Invariably in our recovering process there comes a stage where anger settles in. It may be fleeting, as mine usually is, or it may last days. Our anger may be a quick outburst where we feel the need to destroy something, or a boiling rage that simmers for days until cooling. Whatever form our anger comes in, there are a few important things we must remember.
1) Anger is a natural response. Everyone gets angry. I used to have serious struggles with anger because I do not like when other people get angry. This comes from childhood trauma and understanding that has allowed me to accept anger as a natural part of the human experience.
2) Our anger should not be used in a negative way, but rather should be used as a catalyst for healing. If our anger causes us to hurt others or ourselves, it is not being used in a proper way. It can be very hard to find any positive energy when you are mad, but there are plenty of ways to vent the feelings without causing more pain. You need to analyze why you are mad and figure out what you can do to make the anger go away. If the source of the anger is another person, release that person from your life if it is an ongoing problem, or, calm yourself and have a discussion on how to make things better. If the source is instead something intangible such as a concept, write it out, talk to someone about it, or do whatever you can to fix it (ie. if politics enrage you, send some letters, peacefully protest, etc). Take charge, but remember to use your anger in a positive and uplifting way.
3) Violence is not the answer. I cannot tell you how many people I have met whose first response when angry is to punch something (or someone). What does this achieve other than pain? If you must punch something, try a cushion or a pillow. Scream it out. Write it out. Talk to a friend. Create art or poetry. Go running.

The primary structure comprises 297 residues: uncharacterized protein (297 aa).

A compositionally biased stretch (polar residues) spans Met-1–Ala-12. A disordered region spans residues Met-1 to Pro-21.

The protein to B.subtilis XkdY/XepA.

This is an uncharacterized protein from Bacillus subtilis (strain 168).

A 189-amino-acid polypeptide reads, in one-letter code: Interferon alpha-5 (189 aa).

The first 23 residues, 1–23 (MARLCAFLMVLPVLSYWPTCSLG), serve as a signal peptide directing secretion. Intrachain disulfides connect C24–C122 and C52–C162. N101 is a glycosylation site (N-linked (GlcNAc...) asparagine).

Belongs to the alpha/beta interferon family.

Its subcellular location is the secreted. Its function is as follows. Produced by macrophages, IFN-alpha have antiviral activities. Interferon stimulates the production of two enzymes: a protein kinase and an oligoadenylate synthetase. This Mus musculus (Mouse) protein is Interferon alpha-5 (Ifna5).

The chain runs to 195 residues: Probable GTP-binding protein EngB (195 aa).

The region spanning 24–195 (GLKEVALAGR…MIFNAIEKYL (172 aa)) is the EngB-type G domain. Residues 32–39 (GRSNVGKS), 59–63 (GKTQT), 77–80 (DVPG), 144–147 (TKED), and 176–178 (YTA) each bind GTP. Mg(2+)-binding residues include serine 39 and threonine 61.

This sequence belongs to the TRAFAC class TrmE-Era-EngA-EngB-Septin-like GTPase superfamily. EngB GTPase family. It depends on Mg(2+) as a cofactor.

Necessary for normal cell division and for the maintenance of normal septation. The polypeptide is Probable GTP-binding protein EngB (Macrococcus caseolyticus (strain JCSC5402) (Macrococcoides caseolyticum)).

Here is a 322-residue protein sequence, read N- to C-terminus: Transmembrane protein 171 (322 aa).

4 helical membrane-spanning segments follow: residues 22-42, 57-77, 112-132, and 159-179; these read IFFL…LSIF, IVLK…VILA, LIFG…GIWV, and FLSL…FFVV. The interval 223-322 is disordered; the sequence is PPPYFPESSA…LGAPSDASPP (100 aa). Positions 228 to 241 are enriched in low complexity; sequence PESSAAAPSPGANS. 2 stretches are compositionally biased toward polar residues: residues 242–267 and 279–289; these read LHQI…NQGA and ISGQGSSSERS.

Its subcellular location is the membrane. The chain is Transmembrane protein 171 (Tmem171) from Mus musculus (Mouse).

There is a lot of energy available to us from anger. You can feel it. Think about the shaking, overwhelming level of energy that surges inside you when you get truly angry. Now, think about re-purposing this to make good things happen. It can be quite powerful.
Try this: Channel your anger into an object, thinking about transmuting that anger into its base energy form. Purify the anger as you allow it to seep through your hands. You might want to visualize that your hands have cheese cloth or some type of straining material over them, and that the anger is “too big” to fit through the tiny holes – so you must work it out. Like a mortar full of pieces of your anger, imagine crushing it down to a fine powder with a pestle, transforming it in the process. It is important that you do not think of it as anger any longer, but rather merely as energy. Remember – everything is made of energy.
Now you can take that object and draw energy and strength from it. The next time you get angry, seek the positive support of that object. Know that you CAN transform your anger into good energy. Every time you do it, it will become easier until you can quickly cool your anger and transform it, and yourself.